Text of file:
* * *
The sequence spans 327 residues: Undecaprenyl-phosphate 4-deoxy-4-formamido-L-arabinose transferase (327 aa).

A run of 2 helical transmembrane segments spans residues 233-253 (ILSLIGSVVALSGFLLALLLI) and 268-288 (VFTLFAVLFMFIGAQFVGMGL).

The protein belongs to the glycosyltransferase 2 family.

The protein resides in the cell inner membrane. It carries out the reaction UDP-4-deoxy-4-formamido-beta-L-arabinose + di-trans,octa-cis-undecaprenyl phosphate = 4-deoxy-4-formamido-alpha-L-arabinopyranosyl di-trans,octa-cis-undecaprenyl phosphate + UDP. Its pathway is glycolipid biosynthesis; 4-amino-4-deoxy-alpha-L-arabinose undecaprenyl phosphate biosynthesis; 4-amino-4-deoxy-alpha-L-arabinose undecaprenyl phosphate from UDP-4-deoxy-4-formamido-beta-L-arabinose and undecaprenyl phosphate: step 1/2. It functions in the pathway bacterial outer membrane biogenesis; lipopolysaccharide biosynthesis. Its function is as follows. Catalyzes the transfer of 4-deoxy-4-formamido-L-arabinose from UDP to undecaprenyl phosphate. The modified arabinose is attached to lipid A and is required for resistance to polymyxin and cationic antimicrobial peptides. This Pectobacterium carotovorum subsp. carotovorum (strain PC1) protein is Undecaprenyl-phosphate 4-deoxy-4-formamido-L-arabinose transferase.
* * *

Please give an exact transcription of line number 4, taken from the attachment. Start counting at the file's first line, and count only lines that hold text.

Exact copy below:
The protein resides in the cell inner membrane. It carries out the reaction UDP-4-deoxy-4-formamido-beta-L-arabinose + di-trans,octa-cis-undecaprenyl phosphate = 4-deoxy-4-formamido-alpha-L-arabinopyranosyl di-trans,octa-cis-undecaprenyl phosphate + UDP. Its pathway is glycolipid biosynthesis; 4-amino-4-deoxy-alpha-L-arabinose undecaprenyl phosphate biosynthesis; 4-amino-4-deoxy-alpha-L-arabinose undecaprenyl phosphate from UDP-4-deoxy-4-formamido-beta-L-arabinose and undecaprenyl phosphate: step 1/2. It functions in the pathway bacterial outer membrane biogenesis; lipopolysaccharide biosynthesis. Its function is as follows. Catalyzes the transfer of 4-deoxy-4-formamido-L-arabinose from UDP to undecaprenyl phosphate. The modified arabinose is attached to lipid A and is required for resistance to polymyxin and cationic antimicrobial peptides. This Pectobacterium carotovorum subsp. carotovorum (strain PC1) protein is Undecaprenyl-phosphate 4-deoxy-4-formamido-L-arabinose transferase.